A peregrine falcon which became trapped behind netting at the exit of the car park at the Brighton Hilton Metropole hotel has been rescued by the RSPCA.
When a concerned member of the public spotted the bird on Saturday 19 March, they called the RSPCA for help.
RSPCA Inspector Tony Woodley said: “We are not sure how long this poor bird had been trapped in the netting, but he really needed to regain his freedom as soon as possible.
“We first tried leaving the big car park gates open throughout the day in the hope the bird would work out that he could fly through them. But it became clear that the bird only wanted to fly upwards rather than down low, so didn’t spot the open gates.
“As he was still trapped on Sunday morning, I visited the site again and decided at that point that the best solution would be to cut a hole in the part of the netting the bird was bouncing against whenever he was disturbed.
“That way, he wouldn’t be able to miss his specially-prepared escape route.
“I was really pleased when this strategy worked. Once he was free of the net, he took a few moments to orient himself but then he just soared into the sky.
“We think he may be one of the Sussex Heights peregrines – which are a large and powerful falcon species – and I’m very relieved that we managed to free him unscathed.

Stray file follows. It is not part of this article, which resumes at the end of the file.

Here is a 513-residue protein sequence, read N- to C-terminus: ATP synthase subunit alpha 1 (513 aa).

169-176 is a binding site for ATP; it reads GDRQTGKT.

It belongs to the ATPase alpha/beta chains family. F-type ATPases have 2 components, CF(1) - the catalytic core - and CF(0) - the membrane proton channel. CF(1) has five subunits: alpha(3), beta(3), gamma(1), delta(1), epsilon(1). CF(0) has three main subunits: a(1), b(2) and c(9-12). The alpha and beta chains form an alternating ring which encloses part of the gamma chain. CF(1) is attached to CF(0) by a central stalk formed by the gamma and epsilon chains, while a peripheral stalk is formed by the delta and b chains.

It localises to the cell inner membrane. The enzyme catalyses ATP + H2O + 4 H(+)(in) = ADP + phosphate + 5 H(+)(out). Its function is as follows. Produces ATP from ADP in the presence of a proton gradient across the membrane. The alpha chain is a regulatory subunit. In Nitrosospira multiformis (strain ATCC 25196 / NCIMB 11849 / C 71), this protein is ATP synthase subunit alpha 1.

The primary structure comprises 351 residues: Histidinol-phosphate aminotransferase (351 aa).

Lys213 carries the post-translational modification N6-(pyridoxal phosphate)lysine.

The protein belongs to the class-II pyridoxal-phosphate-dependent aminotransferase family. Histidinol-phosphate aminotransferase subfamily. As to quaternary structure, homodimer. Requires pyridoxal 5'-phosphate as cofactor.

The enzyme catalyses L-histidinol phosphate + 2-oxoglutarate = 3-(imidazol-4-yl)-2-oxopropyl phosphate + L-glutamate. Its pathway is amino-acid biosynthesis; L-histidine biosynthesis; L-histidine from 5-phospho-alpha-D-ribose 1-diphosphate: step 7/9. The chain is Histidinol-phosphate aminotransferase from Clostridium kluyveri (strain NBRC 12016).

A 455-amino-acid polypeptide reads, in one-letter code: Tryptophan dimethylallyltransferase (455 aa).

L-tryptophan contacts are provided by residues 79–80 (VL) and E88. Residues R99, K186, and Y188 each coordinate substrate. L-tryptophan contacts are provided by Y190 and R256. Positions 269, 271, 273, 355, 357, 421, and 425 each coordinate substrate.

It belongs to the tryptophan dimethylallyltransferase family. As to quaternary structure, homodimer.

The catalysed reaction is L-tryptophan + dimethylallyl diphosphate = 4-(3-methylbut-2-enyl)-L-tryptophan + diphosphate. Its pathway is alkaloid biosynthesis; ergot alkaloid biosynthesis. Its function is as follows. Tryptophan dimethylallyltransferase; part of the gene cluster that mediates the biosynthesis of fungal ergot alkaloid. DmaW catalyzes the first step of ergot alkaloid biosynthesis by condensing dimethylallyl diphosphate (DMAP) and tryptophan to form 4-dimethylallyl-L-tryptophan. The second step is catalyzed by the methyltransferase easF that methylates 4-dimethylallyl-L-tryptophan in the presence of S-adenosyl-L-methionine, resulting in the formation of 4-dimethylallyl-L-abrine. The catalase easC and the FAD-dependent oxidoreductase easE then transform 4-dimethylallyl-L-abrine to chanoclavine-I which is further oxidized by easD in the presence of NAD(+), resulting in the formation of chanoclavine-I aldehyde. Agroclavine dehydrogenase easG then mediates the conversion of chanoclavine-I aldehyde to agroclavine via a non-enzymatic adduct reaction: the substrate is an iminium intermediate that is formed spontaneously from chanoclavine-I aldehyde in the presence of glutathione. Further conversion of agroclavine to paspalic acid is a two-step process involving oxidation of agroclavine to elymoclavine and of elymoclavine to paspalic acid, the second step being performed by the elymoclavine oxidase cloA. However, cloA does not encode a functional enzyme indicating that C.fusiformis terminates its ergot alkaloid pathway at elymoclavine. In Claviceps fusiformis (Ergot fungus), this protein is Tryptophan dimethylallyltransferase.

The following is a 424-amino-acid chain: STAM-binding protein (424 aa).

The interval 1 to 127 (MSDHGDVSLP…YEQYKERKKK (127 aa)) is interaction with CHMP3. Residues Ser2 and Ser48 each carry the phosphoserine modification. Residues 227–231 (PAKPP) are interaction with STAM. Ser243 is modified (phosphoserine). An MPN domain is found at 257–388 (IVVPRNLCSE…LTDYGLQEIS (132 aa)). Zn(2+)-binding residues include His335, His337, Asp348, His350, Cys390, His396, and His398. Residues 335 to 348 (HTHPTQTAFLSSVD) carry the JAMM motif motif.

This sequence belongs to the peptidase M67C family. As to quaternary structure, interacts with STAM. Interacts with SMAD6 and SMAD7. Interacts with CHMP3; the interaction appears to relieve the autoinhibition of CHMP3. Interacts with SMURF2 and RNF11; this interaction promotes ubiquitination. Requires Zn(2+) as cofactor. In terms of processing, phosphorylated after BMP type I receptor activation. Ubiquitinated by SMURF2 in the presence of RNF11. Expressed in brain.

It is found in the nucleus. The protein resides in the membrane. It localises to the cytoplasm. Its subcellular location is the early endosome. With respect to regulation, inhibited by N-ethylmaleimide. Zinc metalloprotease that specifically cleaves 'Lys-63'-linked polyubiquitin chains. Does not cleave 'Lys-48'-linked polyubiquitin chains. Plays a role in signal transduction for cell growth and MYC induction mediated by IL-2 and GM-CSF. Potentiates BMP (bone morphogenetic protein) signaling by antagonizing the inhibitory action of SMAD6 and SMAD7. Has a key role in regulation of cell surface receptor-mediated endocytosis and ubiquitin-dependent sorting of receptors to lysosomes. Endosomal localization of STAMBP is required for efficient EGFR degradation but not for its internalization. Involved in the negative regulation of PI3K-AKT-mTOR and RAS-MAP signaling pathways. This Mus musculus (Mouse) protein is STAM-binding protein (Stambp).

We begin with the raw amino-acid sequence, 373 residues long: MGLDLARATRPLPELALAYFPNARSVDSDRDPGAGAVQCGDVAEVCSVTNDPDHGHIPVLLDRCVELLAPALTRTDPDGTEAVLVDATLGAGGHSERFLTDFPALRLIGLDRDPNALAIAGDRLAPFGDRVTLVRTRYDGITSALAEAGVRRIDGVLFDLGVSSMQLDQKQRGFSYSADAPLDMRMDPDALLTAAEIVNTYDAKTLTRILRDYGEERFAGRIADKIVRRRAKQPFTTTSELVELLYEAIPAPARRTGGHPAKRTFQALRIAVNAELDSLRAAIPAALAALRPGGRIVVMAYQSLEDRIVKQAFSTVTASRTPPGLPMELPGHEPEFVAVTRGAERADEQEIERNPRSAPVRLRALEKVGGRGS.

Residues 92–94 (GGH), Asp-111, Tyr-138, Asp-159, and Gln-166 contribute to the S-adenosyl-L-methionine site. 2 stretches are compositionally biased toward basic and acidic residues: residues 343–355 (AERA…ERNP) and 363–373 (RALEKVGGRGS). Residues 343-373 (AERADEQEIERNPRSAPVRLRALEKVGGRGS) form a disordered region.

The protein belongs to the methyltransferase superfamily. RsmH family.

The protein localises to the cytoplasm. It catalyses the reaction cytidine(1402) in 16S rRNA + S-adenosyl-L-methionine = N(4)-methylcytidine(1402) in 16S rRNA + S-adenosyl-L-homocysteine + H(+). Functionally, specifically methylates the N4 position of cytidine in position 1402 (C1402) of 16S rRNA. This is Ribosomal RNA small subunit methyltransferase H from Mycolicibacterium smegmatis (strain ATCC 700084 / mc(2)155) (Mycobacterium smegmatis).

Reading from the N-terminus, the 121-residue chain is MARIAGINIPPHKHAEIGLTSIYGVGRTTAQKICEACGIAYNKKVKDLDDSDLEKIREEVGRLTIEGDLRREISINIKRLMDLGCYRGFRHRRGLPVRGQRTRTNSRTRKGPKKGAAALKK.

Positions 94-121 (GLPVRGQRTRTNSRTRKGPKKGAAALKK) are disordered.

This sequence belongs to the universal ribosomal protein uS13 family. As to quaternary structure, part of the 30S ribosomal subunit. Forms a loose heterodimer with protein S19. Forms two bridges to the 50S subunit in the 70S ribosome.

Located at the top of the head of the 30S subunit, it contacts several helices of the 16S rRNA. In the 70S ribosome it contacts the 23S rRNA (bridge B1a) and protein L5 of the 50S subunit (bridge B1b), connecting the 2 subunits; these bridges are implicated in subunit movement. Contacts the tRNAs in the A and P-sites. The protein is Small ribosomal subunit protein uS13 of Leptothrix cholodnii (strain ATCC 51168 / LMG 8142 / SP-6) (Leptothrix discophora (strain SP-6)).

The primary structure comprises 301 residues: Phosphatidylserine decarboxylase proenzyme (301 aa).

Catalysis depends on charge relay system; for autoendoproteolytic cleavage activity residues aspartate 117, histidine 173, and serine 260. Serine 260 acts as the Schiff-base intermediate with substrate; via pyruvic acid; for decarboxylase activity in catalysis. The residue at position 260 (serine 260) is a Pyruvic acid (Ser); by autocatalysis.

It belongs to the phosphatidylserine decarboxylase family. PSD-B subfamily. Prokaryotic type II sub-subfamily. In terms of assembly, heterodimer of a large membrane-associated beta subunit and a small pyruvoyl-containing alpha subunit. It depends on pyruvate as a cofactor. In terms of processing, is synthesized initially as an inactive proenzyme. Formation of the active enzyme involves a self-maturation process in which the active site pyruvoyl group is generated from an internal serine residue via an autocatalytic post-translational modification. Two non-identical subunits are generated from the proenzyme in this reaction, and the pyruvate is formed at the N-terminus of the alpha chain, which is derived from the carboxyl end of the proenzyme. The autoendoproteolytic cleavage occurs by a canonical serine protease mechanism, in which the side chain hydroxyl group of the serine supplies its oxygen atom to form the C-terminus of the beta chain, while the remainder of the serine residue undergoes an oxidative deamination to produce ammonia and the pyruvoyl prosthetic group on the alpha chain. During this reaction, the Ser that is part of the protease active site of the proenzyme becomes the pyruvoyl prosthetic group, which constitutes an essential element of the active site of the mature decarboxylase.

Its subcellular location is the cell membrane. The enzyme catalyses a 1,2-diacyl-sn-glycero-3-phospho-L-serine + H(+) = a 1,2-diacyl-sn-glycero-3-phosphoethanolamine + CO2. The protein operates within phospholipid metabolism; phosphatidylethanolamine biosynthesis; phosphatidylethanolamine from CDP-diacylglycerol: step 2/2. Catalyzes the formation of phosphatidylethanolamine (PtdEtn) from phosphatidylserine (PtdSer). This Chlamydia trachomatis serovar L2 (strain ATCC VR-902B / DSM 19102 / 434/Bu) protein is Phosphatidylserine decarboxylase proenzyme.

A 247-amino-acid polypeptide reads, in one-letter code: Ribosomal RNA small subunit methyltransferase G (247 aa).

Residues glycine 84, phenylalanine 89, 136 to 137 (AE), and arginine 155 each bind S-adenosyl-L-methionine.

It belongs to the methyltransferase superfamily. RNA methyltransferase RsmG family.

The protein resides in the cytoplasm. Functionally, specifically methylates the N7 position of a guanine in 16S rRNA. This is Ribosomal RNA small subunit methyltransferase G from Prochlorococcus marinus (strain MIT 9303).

“My thanks go to everyone who helped on this rescue, from the person who first spotted the peregrine to the hotel staff who kept a close eye on him before agreeing to make an escape hole in the net.
“The hotel will now make repairs to the net, to ensure birds cannot become trapped in there again.”
Every year the RSPCA receives many hundreds of reports about wild birds trapped in or behind netting. A major cause is bird-deterrent netting.
Tony continued: “Bird deterrent netting can be an effective way to keep birds off structures, as it can prevent problems without needing to resort to other measures such as killing birds.
“But problems arise when netting is installed without a regular maintenance contract in place, is put up incorrectly or becomes damaged or eroded in the weather, leaving gaps where birds can enter and become trapped.
“These birds can suffer a long and painful death from injury or starvation. Unfortunately bird-deterrent netting is often fixed in high or hard-to-reach areas, making the rescue of trapped animals difficult and dangerous and many people do not regularly inspect or maintain it.
“While the use of netting to prevent birds nesting is legal, it’s critically important that it is properly installed and regularly maintained.”
If you have seen dead birds in netting, or if you are aware of a regular issue of birds becoming trapped in netting at a certain location, the RSPCA would be grateful if you could please forward the address, property owner (if known) and date of the incident to email@example.com.
We will then write to the owner with advice and guidance about resolving the issue. More information on our “Wild birds and netting” project can be found on our website.
If you see a live animal entangled in or trapped behind netting, please contact the RSPCA’s cruelty and advice helpline on 0300 1234 999.